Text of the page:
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Pakistan 9 September 2002

Pakistani journalists in uproar over new press laws

Reporters Without Borders today endorsed the objections being voiced by Pakistani journalists to three new ordinances on the press and called on the government to revise them. Adopted by the government on 31 August, the ordinances increase the penalties for defamation, impose a system of prior authorisation for the news media, and create a press council under the government’s thumb. A new law on press freedom, which had been expected, was not however adopted.

"Although always quick to voice support for the principle of press freedom, the Pakistani government, without heed to yet another contradiction, is once again digging its grave", Reporters Without Borders secretary-general Robert Ménard said in a letter to Information Minister Aziz Memom. Ménard said the organisation fully supported the Pakistani press mobilisation against the new laws and urged the government to revise them in consultation with the country’s press bodies.

The organisation also called for the press to be accorded open access to government documents which are currently subject to very restrictive classification that makes them inaccessible and impedes investigative journalism.

Pakistan’s main press organisations have been unanimous in their condemnation of the three ordinances, which the information ministry has so far refused to publish in full and has only released extracts. The All-Pakistan Newspaper Society (APNS), the Pakistan Federal Union of Journalists (PFUJ) and the Council of Pakistan Newspaper Editors (CPNE) have all raised their voices against the new regulations, deeming them to have breached agreements they had reached with the government.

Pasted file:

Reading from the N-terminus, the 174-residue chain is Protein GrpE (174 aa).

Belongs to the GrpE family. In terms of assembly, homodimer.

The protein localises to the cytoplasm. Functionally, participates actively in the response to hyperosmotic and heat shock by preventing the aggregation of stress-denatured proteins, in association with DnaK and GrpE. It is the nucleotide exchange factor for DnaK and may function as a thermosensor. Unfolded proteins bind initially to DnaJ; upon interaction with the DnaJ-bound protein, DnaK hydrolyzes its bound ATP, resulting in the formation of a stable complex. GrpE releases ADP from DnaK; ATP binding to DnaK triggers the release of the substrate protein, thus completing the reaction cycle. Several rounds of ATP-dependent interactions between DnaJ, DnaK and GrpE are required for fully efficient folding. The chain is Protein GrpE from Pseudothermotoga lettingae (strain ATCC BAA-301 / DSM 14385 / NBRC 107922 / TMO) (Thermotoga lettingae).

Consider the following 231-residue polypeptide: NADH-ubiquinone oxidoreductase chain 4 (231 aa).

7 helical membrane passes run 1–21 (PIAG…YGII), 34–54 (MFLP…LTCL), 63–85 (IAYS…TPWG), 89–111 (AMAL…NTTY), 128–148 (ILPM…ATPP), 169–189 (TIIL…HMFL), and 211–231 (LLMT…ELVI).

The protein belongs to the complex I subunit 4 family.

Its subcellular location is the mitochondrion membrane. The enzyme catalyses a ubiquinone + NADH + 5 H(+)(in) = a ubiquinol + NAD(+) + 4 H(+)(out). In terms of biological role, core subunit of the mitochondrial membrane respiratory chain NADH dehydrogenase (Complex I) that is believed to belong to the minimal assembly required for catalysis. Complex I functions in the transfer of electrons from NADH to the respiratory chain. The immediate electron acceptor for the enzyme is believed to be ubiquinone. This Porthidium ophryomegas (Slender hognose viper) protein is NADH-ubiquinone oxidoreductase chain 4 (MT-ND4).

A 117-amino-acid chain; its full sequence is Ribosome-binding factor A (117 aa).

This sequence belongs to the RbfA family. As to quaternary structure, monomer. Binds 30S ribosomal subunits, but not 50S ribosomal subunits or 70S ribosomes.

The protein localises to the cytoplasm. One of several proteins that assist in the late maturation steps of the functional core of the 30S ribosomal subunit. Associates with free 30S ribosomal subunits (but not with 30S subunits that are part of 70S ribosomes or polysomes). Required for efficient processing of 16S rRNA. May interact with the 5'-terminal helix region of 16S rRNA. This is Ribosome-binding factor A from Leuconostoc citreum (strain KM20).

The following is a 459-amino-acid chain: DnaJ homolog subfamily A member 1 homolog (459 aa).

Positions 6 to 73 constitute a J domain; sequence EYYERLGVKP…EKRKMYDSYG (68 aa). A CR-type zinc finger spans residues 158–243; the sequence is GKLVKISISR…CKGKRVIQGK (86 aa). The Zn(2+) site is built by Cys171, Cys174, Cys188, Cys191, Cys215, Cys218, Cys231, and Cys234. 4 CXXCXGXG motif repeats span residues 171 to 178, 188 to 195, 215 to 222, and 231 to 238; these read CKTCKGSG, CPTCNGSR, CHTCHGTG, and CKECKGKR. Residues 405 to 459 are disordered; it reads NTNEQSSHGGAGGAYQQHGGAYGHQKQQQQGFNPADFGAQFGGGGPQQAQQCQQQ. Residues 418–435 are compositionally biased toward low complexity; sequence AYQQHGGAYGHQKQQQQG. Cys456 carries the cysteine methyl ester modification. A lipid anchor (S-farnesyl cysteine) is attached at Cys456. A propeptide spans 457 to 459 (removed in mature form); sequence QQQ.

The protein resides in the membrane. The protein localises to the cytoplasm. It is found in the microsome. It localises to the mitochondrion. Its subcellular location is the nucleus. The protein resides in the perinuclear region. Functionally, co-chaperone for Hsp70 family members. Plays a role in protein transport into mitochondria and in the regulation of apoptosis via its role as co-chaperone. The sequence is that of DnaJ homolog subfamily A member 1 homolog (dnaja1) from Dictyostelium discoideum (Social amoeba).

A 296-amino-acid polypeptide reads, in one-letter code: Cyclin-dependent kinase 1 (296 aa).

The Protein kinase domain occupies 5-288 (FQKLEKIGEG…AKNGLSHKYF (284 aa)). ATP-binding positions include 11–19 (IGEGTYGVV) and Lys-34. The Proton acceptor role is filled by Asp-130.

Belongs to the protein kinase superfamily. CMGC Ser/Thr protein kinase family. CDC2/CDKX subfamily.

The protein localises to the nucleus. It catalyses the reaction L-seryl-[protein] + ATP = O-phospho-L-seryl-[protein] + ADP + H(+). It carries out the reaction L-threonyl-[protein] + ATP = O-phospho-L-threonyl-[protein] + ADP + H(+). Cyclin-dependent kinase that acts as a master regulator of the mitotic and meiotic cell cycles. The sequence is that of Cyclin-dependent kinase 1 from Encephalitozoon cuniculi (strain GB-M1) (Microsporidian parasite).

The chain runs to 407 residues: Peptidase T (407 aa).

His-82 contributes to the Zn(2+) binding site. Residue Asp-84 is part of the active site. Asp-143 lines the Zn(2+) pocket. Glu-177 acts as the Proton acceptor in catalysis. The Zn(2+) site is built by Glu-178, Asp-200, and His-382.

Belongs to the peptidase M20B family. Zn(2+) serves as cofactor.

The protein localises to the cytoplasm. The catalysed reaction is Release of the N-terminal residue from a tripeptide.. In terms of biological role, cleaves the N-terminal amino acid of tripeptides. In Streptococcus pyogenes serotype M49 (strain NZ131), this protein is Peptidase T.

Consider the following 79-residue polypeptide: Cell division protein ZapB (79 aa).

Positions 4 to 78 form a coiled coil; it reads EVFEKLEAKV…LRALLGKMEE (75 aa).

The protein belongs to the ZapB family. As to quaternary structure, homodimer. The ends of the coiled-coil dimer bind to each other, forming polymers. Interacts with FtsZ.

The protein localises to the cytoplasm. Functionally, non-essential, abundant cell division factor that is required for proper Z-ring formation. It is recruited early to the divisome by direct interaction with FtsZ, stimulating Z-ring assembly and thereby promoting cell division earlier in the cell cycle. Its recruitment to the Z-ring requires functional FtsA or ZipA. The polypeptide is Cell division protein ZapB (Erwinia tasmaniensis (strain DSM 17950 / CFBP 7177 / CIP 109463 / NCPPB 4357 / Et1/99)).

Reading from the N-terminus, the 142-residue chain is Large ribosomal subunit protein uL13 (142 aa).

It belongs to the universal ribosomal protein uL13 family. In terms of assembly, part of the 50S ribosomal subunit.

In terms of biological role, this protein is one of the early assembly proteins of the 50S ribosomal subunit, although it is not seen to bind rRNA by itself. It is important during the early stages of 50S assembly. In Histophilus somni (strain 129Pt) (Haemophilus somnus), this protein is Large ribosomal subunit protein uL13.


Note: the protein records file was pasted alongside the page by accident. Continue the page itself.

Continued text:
On 23 July, the government had given the APNS and CPNE an undertaking to amend the pending ordinances in order to exclude government appointees from the press council and limit fines for defamation to a maximum of $800. However, the ordinances finally adopted stipulate that several members of the council, including its president, are appointed by the government and that the penalties for defamation range from a minimum of $800 to prison sentences. Furthermore, the topics governed by the new law are taken from an old press code that bans any vilification of "friendly nations" or infringement of "decency" - the vaguest of terms that give the authorities too much latitude and lend themselves to arbitrary implementation.




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